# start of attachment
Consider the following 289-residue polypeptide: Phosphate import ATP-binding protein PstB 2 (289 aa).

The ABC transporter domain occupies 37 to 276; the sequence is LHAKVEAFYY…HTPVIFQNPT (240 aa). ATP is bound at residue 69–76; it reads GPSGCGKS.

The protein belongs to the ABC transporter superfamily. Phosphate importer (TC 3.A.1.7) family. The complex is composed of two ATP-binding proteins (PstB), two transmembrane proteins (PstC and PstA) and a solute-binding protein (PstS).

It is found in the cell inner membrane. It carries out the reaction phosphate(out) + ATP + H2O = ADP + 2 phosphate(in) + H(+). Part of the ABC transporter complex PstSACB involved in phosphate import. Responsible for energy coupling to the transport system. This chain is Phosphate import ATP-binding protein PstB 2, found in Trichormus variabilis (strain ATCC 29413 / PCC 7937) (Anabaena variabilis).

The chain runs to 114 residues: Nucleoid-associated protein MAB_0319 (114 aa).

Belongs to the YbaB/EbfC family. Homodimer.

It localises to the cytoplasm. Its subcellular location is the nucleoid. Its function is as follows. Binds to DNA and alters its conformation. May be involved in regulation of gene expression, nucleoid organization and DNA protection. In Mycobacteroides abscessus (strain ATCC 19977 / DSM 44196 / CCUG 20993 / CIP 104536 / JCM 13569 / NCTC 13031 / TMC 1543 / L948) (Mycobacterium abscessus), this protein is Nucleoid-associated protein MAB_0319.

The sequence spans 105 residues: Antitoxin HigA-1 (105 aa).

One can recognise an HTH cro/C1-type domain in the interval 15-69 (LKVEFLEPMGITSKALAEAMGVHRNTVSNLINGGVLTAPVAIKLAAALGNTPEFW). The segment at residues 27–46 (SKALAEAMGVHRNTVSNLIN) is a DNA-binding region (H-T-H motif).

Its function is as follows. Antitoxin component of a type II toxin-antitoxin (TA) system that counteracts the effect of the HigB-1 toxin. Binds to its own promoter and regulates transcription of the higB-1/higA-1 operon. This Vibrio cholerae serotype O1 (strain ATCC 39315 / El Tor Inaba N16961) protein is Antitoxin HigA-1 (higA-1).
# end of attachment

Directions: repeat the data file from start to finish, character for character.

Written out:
Consider the following 289-residue polypeptide: Phosphate import ATP-binding protein PstB 2 (289 aa).

The ABC transporter domain occupies 37 to 276; the sequence is LHAKVEAFYY…HTPVIFQNPT (240 aa). ATP is bound at residue 69–76; it reads GPSGCGKS.

The protein belongs to the ABC transporter superfamily. Phosphate importer (TC 3.A.1.7) family. The complex is composed of two ATP-binding proteins (PstB), two transmembrane proteins (PstC and PstA) and a solute-binding protein (PstS).

It is found in the cell inner membrane. It carries out the reaction phosphate(out) + ATP + H2O = ADP + 2 phosphate(in) + H(+). Part of the ABC transporter complex PstSACB involved in phosphate import. Responsible for energy coupling to the transport system. This chain is Phosphate import ATP-binding protein PstB 2, found in Trichormus variabilis (strain ATCC 29413 / PCC 7937) (Anabaena variabilis).

The chain runs to 114 residues: Nucleoid-associated protein MAB_0319 (114 aa).

Belongs to the YbaB/EbfC family. Homodimer.

It localises to the cytoplasm. Its subcellular location is the nucleoid. Its function is as follows. Binds to DNA and alters its conformation. May be involved in regulation of gene expression, nucleoid organization and DNA protection. In Mycobacteroides abscessus (strain ATCC 19977 / DSM 44196 / CCUG 20993 / CIP 104536 / JCM 13569 / NCTC 13031 / TMC 1543 / L948) (Mycobacterium abscessus), this protein is Nucleoid-associated protein MAB_0319.

The sequence spans 105 residues: Antitoxin HigA-1 (105 aa).

One can recognise an HTH cro/C1-type domain in the interval 15-69 (LKVEFLEPMGITSKALAEAMGVHRNTVSNLINGGVLTAPVAIKLAAALGNTPEFW). The segment at residues 27–46 (SKALAEAMGVHRNTVSNLIN) is a DNA-binding region (H-T-H motif).

Its function is as follows. Antitoxin component of a type II toxin-antitoxin (TA) system that counteracts the effect of the HigB-1 toxin. Binds to its own promoter and regulates transcription of the higB-1/higA-1 operon. This Vibrio cholerae serotype O1 (strain ATCC 39315 / El Tor Inaba N16961) protein is Antitoxin HigA-1 (higA-1).